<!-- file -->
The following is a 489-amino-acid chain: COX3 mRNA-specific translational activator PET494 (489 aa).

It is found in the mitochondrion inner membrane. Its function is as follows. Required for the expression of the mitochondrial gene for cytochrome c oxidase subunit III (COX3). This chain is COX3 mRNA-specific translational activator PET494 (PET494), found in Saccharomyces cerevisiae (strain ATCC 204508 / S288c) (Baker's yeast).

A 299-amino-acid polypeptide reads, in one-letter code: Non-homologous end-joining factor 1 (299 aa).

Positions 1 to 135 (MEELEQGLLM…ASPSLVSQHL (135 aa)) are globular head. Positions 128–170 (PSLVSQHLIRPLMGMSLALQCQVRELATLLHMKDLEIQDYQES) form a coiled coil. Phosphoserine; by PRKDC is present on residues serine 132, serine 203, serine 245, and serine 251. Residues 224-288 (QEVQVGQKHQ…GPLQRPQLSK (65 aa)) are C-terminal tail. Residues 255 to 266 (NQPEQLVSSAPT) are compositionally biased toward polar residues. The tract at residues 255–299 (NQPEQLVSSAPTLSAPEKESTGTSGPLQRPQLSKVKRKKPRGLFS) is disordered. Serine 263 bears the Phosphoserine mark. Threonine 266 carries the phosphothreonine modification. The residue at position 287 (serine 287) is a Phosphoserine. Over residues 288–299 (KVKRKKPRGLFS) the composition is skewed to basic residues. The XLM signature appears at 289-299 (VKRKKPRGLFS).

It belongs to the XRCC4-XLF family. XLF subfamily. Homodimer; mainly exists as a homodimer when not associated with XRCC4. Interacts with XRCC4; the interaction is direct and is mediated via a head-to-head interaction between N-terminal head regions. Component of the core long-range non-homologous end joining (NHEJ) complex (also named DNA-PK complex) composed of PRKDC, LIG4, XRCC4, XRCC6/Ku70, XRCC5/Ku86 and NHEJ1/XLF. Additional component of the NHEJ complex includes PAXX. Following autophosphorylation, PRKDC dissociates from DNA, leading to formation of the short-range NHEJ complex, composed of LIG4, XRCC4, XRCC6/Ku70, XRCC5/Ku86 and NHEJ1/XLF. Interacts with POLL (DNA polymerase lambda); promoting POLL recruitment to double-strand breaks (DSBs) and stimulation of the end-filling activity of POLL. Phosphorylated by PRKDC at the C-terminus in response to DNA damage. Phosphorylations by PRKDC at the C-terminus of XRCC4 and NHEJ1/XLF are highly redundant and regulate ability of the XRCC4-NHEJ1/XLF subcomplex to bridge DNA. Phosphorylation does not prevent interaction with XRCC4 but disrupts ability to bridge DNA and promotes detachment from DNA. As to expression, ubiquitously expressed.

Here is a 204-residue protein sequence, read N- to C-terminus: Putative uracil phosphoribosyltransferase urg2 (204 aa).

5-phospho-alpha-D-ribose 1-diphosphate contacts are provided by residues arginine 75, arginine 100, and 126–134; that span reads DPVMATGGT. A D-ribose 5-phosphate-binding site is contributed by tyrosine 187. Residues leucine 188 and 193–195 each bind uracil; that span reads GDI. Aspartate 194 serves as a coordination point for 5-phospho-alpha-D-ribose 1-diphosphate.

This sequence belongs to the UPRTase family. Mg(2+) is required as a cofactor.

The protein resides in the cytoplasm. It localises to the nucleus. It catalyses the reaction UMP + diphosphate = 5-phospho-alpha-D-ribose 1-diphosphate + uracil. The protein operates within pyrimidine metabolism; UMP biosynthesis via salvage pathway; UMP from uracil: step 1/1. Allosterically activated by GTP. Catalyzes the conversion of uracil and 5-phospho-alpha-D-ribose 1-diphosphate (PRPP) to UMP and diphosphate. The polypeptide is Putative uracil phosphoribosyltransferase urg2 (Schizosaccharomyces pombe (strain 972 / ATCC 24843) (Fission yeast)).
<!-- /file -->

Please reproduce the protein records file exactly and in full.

The following is a 489-amino-acid chain: COX3 mRNA-specific translational activator PET494 (489 aa).

It is found in the mitochondrion inner membrane. Its function is as follows. Required for the expression of the mitochondrial gene for cytochrome c oxidase subunit III (COX3). This chain is COX3 mRNA-specific translational activator PET494 (PET494), found in Saccharomyces cerevisiae (strain ATCC 204508 / S288c) (Baker's yeast).

A 299-amino-acid polypeptide reads, in one-letter code: Non-homologous end-joining factor 1 (299 aa).

Positions 1 to 135 (MEELEQGLLM…ASPSLVSQHL (135 aa)) are globular head. Positions 128–170 (PSLVSQHLIRPLMGMSLALQCQVRELATLLHMKDLEIQDYQES) form a coiled coil. Phosphoserine; by PRKDC is present on residues serine 132, serine 203, serine 245, and serine 251. Residues 224-288 (QEVQVGQKHQ…GPLQRPQLSK (65 aa)) are C-terminal tail. Residues 255 to 266 (NQPEQLVSSAPT) are compositionally biased toward polar residues. The tract at residues 255–299 (NQPEQLVSSAPTLSAPEKESTGTSGPLQRPQLSKVKRKKPRGLFS) is disordered. Serine 263 bears the Phosphoserine mark. Threonine 266 carries the phosphothreonine modification. The residue at position 287 (serine 287) is a Phosphoserine. Over residues 288–299 (KVKRKKPRGLFS) the composition is skewed to basic residues. The XLM signature appears at 289-299 (VKRKKPRGLFS).

It belongs to the XRCC4-XLF family. XLF subfamily. Homodimer; mainly exists as a homodimer when not associated with XRCC4. Interacts with XRCC4; the interaction is direct and is mediated via a head-to-head interaction between N-terminal head regions. Component of the core long-range non-homologous end joining (NHEJ) complex (also named DNA-PK complex) composed of PRKDC, LIG4, XRCC4, XRCC6/Ku70, XRCC5/Ku86 and NHEJ1/XLF. Additional component of the NHEJ complex includes PAXX. Following autophosphorylation, PRKDC dissociates from DNA, leading to formation of the short-range NHEJ complex, composed of LIG4, XRCC4, XRCC6/Ku70, XRCC5/Ku86 and NHEJ1/XLF. Interacts with POLL (DNA polymerase lambda); promoting POLL recruitment to double-strand breaks (DSBs) and stimulation of the end-filling activity of POLL. Phosphorylated by PRKDC at the C-terminus in response to DNA damage. Phosphorylations by PRKDC at the C-terminus of XRCC4 and NHEJ1/XLF are highly redundant and regulate ability of the XRCC4-NHEJ1/XLF subcomplex to bridge DNA. Phosphorylation does not prevent interaction with XRCC4 but disrupts ability to bridge DNA and promotes detachment from DNA. As to expression, ubiquitously expressed.

Here is a 204-residue protein sequence, read N- to C-terminus: Putative uracil phosphoribosyltransferase urg2 (204 aa).

5-phospho-alpha-D-ribose 1-diphosphate contacts are provided by residues arginine 75, arginine 100, and 126–134; that span reads DPVMATGGT. A D-ribose 5-phosphate-binding site is contributed by tyrosine 187. Residues leucine 188 and 193–195 each bind uracil; that span reads GDI. Aspartate 194 serves as a coordination point for 5-phospho-alpha-D-ribose 1-diphosphate.

This sequence belongs to the UPRTase family. Mg(2+) is required as a cofactor.

The protein resides in the cytoplasm. It localises to the nucleus. It catalyses the reaction UMP + diphosphate = 5-phospho-alpha-D-ribose 1-diphosphate + uracil. The protein operates within pyrimidine metabolism; UMP biosynthesis via salvage pathway; UMP from uracil: step 1/1. Allosterically activated by GTP. Catalyzes the conversion of uracil and 5-phospho-alpha-D-ribose 1-diphosphate (PRPP) to UMP and diphosphate. The polypeptide is Putative uracil phosphoribosyltransferase urg2 (Schizosaccharomyces pombe (strain 972 / ATCC 24843) (Fission yeast)).